Pipelines play a crucial role in transporting liquids and gases over long distances. Numerous sectors, from the food and beverage to the pharmaceutical industry, rely on these structures as an integral part of their production process.
Perhaps no other industry relies on piping networks more than the oil and gas industry. The U.S. alone consists of over 2.4 million miles of energy pipeline, making it the owner of the largest piping network in the world.
However, most of these pipelines are buried, making them prime candidates for lack of maintenance and neglect. Corrosion-related defects such as cracking can lead to numerous failures, including leaks, loss of containment and decreased structural integrity.
In extreme cases, cracks can also be the cause of catastrophic explosions. (Related reading: The El Paso Natural Gas Company Pipeline Explosion.)
While there are several methods available for detecting cracking defects in pipelines, ultrasonic testing techniques are perhaps the most efficient. As such, this technology should form an integral part of an asset owner’s quality control and management processes.
In this article we will take a more in-depth look at ultrasonic technology and describe its role in preventing pipeline failure.
Ultrasonic Technology Explained
Ultrasonic is used to describe sound waves that possess frequencies higher than the audible limit of human hearing. These sound waves are used to produce data that providers can analyze and the operator can then use this insight to make more informed decisions.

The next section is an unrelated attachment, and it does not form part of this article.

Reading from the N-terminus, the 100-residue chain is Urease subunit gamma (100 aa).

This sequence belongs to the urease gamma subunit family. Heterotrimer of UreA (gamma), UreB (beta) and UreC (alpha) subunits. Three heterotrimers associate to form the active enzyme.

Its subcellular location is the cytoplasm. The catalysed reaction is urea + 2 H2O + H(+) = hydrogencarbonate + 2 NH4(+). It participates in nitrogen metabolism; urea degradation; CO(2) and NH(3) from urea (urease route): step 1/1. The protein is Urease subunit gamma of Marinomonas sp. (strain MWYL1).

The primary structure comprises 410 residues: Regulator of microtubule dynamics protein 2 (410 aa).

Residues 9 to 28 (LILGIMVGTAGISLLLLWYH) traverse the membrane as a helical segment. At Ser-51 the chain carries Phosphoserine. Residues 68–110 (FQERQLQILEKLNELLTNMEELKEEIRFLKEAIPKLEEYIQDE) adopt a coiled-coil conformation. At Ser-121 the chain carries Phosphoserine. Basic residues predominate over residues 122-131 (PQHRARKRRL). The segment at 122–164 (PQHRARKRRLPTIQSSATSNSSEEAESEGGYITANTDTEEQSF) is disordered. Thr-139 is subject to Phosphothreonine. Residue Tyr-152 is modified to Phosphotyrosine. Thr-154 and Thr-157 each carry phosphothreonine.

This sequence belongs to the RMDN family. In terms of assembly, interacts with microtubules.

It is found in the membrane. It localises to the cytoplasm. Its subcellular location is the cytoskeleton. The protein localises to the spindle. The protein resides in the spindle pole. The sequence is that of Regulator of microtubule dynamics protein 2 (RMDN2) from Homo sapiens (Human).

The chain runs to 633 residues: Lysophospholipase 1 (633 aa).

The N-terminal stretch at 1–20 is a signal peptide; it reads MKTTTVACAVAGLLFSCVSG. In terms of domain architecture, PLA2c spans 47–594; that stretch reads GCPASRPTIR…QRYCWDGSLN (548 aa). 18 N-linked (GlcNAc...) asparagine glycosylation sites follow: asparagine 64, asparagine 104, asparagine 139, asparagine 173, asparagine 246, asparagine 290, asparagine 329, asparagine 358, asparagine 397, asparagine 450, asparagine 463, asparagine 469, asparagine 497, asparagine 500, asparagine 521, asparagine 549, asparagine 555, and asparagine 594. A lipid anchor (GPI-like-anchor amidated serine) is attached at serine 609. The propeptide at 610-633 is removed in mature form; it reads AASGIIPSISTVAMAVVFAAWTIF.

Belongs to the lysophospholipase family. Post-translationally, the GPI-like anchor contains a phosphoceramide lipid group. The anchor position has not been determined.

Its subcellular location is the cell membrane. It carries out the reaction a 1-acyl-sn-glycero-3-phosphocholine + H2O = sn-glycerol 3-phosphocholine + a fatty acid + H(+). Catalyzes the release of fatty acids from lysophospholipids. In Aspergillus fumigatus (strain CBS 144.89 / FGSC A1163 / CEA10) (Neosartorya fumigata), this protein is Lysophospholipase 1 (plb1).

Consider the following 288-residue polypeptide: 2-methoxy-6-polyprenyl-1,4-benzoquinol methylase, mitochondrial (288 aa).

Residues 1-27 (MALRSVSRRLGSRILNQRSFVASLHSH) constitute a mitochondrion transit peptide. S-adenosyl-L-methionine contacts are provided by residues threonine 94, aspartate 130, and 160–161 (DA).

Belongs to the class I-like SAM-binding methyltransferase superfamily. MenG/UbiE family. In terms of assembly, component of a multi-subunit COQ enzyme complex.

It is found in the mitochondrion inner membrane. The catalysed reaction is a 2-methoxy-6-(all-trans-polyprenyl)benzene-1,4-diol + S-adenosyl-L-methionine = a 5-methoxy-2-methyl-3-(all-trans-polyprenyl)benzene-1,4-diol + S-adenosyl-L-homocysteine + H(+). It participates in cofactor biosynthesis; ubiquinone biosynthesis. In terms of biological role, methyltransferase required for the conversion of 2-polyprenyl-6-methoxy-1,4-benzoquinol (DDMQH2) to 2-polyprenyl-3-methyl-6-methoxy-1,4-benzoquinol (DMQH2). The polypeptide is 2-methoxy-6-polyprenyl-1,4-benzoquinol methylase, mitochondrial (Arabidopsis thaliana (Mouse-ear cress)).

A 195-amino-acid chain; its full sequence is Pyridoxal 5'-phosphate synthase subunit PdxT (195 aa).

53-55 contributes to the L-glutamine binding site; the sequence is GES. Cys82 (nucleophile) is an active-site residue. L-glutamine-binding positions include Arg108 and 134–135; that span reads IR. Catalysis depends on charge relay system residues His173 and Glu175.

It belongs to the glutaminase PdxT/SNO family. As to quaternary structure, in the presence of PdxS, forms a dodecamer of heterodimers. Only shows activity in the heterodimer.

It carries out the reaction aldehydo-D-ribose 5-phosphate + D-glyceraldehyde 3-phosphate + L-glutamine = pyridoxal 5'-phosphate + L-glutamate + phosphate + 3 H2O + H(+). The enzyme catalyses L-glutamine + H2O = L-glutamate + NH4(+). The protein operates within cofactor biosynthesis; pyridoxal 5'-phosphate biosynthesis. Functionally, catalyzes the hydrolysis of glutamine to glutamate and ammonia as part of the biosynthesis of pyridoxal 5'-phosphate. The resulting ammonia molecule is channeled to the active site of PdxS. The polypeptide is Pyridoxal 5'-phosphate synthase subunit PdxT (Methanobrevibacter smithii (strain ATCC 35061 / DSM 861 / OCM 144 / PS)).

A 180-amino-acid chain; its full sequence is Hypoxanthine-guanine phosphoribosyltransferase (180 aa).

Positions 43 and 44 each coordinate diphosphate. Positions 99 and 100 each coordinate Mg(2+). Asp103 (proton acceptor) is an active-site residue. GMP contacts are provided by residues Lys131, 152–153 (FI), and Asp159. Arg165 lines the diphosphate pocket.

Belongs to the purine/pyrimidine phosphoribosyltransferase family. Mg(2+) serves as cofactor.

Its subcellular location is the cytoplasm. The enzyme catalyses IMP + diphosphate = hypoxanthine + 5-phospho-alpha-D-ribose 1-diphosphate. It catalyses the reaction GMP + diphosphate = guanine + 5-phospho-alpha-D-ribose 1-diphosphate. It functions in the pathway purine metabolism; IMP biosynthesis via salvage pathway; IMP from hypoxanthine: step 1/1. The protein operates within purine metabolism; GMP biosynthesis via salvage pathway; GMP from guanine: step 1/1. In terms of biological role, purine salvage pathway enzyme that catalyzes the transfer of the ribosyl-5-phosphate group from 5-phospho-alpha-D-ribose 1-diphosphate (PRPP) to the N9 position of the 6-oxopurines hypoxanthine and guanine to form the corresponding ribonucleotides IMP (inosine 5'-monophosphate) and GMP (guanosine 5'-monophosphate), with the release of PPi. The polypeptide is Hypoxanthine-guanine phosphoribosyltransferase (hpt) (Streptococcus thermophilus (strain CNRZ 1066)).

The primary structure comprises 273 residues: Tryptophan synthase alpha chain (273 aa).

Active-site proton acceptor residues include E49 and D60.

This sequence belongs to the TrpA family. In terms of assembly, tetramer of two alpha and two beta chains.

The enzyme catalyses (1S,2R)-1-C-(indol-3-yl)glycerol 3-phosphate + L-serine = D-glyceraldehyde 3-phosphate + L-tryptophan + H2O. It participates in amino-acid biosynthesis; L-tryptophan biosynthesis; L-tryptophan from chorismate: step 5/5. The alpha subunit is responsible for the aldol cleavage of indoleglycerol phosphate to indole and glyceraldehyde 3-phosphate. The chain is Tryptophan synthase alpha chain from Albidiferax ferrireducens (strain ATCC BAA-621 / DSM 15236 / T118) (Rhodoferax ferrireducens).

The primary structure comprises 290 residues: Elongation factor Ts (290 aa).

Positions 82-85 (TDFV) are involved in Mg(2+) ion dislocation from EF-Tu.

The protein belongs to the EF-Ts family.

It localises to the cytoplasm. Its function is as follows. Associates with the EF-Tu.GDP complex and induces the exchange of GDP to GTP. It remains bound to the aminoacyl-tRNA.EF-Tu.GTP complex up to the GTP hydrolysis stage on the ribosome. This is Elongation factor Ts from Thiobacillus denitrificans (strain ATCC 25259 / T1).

As the waves travel through various media (liquids, solids, gases), portions are reflected back to a receiver as the waves encounters different boundaries.
This underlying principle forms the basis for ultrasonic flaw detection (UFD) in pipelines.
A typical ultrasonic testing unit consists of a pulser/receiver, ultrasonic transducer and a display device. The pulser/receiver is an electronic device capable of generating high-voltage electrical pulses. The voltage from the pulser powers the transducer to create high-frequency ultrasonic wave energy.
The sound produced by the transducer propagates through different boundaries, with some of it reflecting back to the receiver when a boundary or an anomaly (such as a crack) is encountered. The reflected sound wave is then converted to an electrical signal by the transducer and shown on a display screen.
In addition to flaws, ultrasonic testing can also reveal other crucial information, such as size, orientation, thickness and other critical features.
How Is Ultrasonic Technology Used During Crack Inspection?
Ultrasonic testing of cracks in pipelines is conducted using two main methods: straight beam testing and angle beam testing.
Straight beam testing is typically used to identify cracks or other defects that are parallel to the surface of the object. This technique is also ideal for the identification of voids and other porous locations. Straight beam testing operates on the principle that the sound energy will continue to propagate through the medium until it encounters a boundary, such as a crack.
During this ultrasonic testing method, the operator couples the transducer to the test piece, sending ultrasonic waves through the structure. The operator then identifies and sorts the echoes returning from the back wall of the pipe from those arriving ahead of the back wall.
Any significant signal echoes that arrive before the back wall indicate that a crack or another significant discontinuity is present at the tested location.